Felipe Rivero’s Fastball – Rivero is getting a double feature in this week’s contest. First up is his Fastball that can finish at-bats easily This pitch at 101 MPH on the inside black leaves Keon Broxton flummoxed.
Felipe Rivero’s Slider – Next up is Rivero’s slide piecethat makes hitters jump, literally. Rivero misses his spot badly here, but Travis Shaw sees an inside Fastball heading for his legs before the ball breaks over the inside corner. Nasty.
Justin Verlander’s Curveballs – Verlander pitched great last night and is a sleeper trade deadline piece for a Tigers team that is going nowhere fast, and needs to replenish its farm system. Verlander’s Curveball had great bite, and he was able to throw it for strikes or bury it down in the zone at will as Alex Gordon and Mike Moustakas can respectively attest.
Chris Sale’s Slider – The Sale trade this offseason with the White Sox is looking like a steal right now no matter what Yoan Moncada and Michael Kopech turn out to be. The Red Sox got their ace of now and the future at a cheap cost going forward. Here Gary Sanchez thinks he’s getting a Fastball in his happy zone before the ball ends up close to his back-foot. Nasty. (Thanks to Redditor TheBrimic for the tip!)
Jameson Taillon’s Curveball – It’s wonderful seeing Taillon not only return from testicular cancer, but to do so while dominating with each start. He collected eight strikeouts against the Brewers yesterday and his Curveball was as good as we’ve seen it. Just check out the drop he got on this pitch to close the top of the first.
Marcus Stroman’s Sliders – I don’t know why Stroman has been hiding his Slider until now, maybe he learned a new trick, but it’s one of the most beautiful pitches to watch with its tremendous horizontal movement. Twice last night Mookie Betts could only wave at outside Sliders that ended up nowhere near the plate. The second time he almost held up, but ended up swinging through very awkwardly. (Thanks to @DMcComasOB and @jasoncollette for the tip!)
Clayton Kershaw’s Curveball – Kershaw now has 15 wins on the season, and while wins are mostly unimportant, he now has an outside shot at 30 wins for the season. This Curveball to Melky Cabrera seems to drop from the sky all the way to the dirt in only 60 feet.
GIF Of The Week
Which was your favorite pitch? Vote below and the winner will be featured in the GIF of the Second Half Contest.
There are times when I think I give too much of a leash for certain players and I need to recoil sharply in a hurry. One of those players is Jeff Hoffman who has just been dreadful lately and pitched to the tune of 3.0 IP, 7 ER, 9 Hits, 4 BBs, 2 Ks against Pittsburgh Friday night. Yes it was in Coors, but that’s no excuse for this kind of outing. I have been putting the wirting on the wall lately if you have been listening to the podcast and reading his roundups, as Hoffman’s whiff rates have been atrocious since his incredibly hot start. We’re talking an overall whiff rate of just 5.6% over his last seven starts. Overall! That’s over half off from his 13.0% mark through his first four outings. I wouldn’t really call this the Coors effect – two of his seven were played out of Colorado and they hovered around 7% – and I’d simply let him go. It’s safe to drop Hoffman and I’d aim to pick up other hot hands like Patrick Corbininstead of Hoffman. Maybe we’ll come back to it later this season, but for now it’s just not wise to hold on.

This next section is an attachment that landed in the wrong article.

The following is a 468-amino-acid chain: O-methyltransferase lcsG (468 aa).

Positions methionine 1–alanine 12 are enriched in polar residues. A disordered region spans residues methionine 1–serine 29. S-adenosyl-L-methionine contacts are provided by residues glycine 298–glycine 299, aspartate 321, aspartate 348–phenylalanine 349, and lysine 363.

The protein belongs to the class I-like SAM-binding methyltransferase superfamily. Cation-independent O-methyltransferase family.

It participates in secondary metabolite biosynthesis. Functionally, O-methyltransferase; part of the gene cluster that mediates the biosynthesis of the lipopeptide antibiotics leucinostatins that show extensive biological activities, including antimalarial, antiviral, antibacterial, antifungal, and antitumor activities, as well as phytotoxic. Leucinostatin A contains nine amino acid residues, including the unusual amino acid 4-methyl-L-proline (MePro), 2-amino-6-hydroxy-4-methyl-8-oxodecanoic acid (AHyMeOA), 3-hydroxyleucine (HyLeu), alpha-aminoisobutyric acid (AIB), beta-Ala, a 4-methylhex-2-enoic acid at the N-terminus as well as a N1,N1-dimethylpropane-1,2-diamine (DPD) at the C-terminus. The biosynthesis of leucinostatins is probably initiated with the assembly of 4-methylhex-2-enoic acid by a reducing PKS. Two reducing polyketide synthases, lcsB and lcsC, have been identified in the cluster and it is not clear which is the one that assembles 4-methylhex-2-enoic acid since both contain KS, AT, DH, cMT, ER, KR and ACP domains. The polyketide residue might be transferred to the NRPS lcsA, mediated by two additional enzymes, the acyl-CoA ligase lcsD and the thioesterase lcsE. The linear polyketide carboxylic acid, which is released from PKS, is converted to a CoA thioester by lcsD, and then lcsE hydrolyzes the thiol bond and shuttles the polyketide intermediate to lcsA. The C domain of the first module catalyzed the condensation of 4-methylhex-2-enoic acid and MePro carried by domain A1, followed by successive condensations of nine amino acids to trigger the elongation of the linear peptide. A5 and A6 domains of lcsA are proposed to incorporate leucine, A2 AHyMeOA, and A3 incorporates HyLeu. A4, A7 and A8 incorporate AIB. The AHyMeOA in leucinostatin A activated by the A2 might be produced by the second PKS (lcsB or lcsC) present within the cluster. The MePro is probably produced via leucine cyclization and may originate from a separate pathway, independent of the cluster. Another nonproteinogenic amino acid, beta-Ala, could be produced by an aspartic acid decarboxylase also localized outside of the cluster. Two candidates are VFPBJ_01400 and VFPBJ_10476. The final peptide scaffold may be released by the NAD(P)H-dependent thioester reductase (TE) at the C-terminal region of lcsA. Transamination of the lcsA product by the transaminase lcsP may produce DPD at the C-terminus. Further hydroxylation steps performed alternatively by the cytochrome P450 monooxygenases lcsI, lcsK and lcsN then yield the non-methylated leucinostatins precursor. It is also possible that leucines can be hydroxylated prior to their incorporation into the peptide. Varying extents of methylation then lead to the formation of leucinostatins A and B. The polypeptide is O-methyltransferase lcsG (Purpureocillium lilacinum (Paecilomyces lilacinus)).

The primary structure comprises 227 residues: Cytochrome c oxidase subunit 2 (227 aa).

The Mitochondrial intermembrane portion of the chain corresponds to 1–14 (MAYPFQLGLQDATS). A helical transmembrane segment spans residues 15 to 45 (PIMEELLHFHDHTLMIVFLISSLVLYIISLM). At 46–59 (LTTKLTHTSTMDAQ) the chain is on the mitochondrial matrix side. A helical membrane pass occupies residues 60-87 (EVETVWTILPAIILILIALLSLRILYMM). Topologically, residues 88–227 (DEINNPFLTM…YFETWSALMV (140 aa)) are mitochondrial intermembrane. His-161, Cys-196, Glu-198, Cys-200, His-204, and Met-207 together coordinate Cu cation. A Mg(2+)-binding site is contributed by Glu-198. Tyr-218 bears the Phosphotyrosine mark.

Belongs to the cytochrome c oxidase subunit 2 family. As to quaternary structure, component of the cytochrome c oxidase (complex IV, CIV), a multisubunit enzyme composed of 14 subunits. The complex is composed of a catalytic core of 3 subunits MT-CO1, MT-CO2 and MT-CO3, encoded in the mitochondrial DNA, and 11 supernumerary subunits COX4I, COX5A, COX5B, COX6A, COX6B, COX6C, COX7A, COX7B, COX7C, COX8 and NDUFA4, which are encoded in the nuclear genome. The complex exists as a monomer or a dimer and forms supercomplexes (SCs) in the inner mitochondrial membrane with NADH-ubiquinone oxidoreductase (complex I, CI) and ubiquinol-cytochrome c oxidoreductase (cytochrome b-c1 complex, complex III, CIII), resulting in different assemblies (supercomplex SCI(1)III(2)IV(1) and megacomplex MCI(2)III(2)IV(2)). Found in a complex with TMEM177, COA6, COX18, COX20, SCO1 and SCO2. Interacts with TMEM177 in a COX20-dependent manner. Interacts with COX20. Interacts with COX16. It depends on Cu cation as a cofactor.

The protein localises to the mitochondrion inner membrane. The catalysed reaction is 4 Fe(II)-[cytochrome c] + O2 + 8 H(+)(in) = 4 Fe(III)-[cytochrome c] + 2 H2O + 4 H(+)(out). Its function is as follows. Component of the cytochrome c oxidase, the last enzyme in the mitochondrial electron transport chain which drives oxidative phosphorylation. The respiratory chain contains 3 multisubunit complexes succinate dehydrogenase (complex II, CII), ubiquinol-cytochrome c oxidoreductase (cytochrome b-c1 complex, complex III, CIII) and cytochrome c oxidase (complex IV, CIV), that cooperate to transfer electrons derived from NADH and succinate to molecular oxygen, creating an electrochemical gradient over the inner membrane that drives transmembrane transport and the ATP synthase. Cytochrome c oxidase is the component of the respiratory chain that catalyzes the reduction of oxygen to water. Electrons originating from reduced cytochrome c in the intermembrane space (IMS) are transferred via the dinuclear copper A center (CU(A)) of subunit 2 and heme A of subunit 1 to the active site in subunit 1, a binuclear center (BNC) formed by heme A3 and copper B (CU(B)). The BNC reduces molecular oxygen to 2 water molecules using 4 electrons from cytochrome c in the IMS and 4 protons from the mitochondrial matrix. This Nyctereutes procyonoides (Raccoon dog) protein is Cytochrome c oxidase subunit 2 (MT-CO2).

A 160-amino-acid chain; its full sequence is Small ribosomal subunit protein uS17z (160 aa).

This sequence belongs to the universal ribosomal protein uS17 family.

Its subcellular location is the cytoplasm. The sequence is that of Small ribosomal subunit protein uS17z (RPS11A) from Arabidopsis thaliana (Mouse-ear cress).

The primary architect of a 12-2 road drubbing of the Cincinnati Reds on Thursday was Diamondbacks 3B Jake Lamb, who went 2-5, 2 R, 2 HR, 6 RBI, K to inflict severe damage to the ERAs and dignities of both Luis Castillo T1 and Ariel Hernandez T9. I happened to attend the game in Cincy yesterday: the crack of the bat on the first homer was certifiably satisfying to hear in person, which makes sense now that I’ve discovered the exit velocity on it was 103.5 mph per Statcast. Though Lamb’s batting just .204 so far in July, both of the only two multi-hit performances he’s turned in this month have been double-dinger outings: so when he’s feeling it, the power flows in abundance. He’s got a .274 average overall, and he inflated his RBI count to a mouthwatering 76 with this game. Lamb should reasonably cruise into the mid-30s range in homers by season’s end without too much trouble, and he has scored 57 times personally. He could very well stay in the 3-spot here on out for Arizona, where he has started ever since the acquisition of ex-Tiger J.D. Martinez, so there shouldn’t be any risk of the production sneaking off anywhere suddenly. Steals aren’t a real thing for Lamb, but he swipes successfully about once a month as a nice bonus atop a pretty fantastic set of counting stats otherwise. An OPS of .915 ranks Lamb 27th-best in the metric league-wide. However, if I’m being picky, he fares significantly worse against LHP in most cases; additionally, I would love for him to edge his zone contact percentage up from 87.1 up a hair closer to the 90s. Otherwise, he’s legitimately a great starting 3B.
Let’s take a look at what else happened notably hitting-wise around the league:
Every Friday I look at every projected two-start pitcher for the week ahead and detail my thoughts about rolling with them on your roster. There are four tiers: Definitely, Probably, Questionable, Bench. Definitely Start features starters that are no doubters for the week ahead followed by Probably Start with pitchers that look like good plays but may create a hesitation or two. Players labeled as Questionableare for deeper leagues or have one-of-two outings that should be skipped. Pitchers under Benchshould be avoided despite their two starts in the week ahead.